The United Arab Emirates relies on tourism to fuel its economy, but that’s a problem when large parts of the UAE are run under Sharia Law. That’s about to change. On Saturday, the UAE announced that many Islamic rules would be relaxed, likely in hopes that it would lead to better press coverage and more visitors from abroad.
The reforms aim to boost the country’s economic and social standing and “consolidate the UAE’s principles of tolerance,” said state-run WAM news agency, which offered only minimal details in the surprise weekend announcement. The government decrees behind the changes were outlined extensively in state-linked newspaper The National, which did not cite its source.
What are the changes? Here are some of them:
- There is no longer a penalty for drinking, selling, or possessing alcohol (for anyone 21 or older).
- Unmarried couples may now cohabitate.
- Attempted suicide will no longer be criminalized.
- “Honor killings” will no longer receive more lenient sentences.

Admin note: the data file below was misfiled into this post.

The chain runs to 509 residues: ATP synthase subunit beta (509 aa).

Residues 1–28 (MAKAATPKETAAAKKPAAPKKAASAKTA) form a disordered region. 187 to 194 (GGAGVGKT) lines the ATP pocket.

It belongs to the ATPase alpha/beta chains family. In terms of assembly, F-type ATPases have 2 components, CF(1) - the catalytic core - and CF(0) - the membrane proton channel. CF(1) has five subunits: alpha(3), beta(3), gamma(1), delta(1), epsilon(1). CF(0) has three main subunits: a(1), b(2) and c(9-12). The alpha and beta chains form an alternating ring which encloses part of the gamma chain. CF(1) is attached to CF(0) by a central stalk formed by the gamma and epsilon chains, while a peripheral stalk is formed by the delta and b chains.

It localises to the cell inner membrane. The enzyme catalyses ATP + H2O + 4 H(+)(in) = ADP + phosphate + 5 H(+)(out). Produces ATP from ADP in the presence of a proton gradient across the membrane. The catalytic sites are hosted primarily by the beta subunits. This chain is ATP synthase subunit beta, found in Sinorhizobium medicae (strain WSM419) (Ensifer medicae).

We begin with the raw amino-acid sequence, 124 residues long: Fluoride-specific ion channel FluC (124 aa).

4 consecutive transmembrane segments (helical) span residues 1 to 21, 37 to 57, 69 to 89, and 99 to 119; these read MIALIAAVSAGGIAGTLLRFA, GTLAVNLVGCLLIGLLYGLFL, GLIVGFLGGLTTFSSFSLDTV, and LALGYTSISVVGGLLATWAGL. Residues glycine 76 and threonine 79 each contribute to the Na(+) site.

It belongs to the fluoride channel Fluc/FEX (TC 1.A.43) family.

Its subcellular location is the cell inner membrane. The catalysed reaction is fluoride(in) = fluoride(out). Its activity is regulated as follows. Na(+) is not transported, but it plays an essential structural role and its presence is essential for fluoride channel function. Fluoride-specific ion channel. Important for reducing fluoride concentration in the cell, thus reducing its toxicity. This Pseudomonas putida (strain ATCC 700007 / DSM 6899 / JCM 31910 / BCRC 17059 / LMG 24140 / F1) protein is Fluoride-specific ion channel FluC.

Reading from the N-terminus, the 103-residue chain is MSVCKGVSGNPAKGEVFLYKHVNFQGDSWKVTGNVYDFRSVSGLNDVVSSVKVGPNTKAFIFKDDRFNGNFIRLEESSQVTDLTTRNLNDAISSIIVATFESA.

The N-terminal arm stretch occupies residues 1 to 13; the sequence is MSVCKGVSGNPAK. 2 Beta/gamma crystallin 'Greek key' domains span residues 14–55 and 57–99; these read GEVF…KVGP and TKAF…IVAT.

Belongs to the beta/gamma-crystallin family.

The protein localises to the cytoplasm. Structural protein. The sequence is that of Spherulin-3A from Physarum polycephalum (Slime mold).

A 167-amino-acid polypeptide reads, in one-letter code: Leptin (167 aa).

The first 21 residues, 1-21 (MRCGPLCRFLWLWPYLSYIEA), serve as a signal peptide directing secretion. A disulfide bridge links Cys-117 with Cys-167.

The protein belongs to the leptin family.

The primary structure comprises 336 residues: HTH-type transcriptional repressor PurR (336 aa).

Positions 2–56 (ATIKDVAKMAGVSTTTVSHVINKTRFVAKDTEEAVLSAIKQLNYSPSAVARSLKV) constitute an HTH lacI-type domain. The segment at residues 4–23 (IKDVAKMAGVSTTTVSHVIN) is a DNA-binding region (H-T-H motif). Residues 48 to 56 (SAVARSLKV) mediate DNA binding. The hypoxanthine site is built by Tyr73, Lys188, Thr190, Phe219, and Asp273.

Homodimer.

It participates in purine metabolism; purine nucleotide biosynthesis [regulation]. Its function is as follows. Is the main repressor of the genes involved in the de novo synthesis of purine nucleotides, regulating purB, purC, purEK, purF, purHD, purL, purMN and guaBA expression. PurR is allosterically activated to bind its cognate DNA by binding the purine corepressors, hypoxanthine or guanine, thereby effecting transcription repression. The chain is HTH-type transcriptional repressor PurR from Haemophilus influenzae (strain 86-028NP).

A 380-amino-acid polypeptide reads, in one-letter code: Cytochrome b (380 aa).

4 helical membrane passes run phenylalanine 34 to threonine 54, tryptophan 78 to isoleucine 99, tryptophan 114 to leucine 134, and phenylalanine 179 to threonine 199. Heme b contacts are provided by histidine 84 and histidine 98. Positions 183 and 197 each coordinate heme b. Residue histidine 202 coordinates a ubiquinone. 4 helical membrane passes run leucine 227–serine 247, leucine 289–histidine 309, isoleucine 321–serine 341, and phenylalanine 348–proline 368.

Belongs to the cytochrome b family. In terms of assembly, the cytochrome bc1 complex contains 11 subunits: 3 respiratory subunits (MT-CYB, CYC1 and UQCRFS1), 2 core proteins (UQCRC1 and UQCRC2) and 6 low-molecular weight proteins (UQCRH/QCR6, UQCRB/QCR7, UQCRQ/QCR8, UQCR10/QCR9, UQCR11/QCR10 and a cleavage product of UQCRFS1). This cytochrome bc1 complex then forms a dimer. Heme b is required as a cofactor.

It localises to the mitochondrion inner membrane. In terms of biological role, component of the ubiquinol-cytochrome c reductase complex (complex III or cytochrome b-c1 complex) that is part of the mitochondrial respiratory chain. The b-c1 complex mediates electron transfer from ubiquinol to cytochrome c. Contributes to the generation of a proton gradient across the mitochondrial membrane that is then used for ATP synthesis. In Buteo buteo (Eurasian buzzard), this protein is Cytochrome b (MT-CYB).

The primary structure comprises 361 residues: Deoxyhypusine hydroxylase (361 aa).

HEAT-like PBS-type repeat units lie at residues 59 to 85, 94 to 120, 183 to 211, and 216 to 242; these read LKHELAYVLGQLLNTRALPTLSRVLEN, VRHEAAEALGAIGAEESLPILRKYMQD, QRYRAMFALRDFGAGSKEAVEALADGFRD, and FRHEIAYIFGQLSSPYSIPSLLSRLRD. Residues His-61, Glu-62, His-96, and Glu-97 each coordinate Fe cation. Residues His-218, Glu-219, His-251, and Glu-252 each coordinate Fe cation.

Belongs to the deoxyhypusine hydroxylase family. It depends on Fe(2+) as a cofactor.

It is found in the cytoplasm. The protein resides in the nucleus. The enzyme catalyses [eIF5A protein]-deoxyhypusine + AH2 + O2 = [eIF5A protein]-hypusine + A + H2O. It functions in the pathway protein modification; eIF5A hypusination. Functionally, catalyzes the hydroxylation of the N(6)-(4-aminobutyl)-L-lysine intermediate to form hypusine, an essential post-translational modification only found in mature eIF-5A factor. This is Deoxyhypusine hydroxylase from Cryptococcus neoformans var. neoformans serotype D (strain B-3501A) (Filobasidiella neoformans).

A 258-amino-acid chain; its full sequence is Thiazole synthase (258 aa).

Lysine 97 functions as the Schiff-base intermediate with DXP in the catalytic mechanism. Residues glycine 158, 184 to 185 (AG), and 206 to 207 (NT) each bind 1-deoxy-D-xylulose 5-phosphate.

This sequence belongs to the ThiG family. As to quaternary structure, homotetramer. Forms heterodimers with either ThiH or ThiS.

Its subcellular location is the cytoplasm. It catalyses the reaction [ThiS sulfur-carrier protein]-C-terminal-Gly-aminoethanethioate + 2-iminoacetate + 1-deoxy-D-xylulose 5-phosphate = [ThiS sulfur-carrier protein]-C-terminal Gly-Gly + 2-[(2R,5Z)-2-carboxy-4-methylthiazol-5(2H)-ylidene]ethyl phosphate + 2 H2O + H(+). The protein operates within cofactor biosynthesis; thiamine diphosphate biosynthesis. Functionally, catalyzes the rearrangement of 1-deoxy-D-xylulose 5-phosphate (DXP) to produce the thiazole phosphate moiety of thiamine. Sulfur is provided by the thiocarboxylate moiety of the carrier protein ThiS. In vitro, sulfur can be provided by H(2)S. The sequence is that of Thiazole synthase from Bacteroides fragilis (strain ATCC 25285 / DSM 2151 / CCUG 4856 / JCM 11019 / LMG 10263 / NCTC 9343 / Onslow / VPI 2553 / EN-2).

- Foreigners won’t have to go to Sharia courts to deal with their divorces.
- Harassing women could lead to harsher punishments.
Some of these “crimes” were already relaxed for tourists but remained in effect for citizens. Now most of them will be relaxed for just about everyone.
You would think these changes would lead to resistance but the local populations are relatively small. Unlike Saudi Arabia, there will be no major pushback here.
On the one hand, great. It’s about time these archaic rules went out the window. But at the same time, the rules aren’t going away because authorities realized they were too harsh or they’re suddenly embracing church/state separation. They’re doing it because they want money from Western tourists who would otherwise reject Islamic law. They’re doing the right thing for the wrong reasons. But it’s still mild progress. So… yay?
(Image via Shutterstock. Thanks to Bob for the link)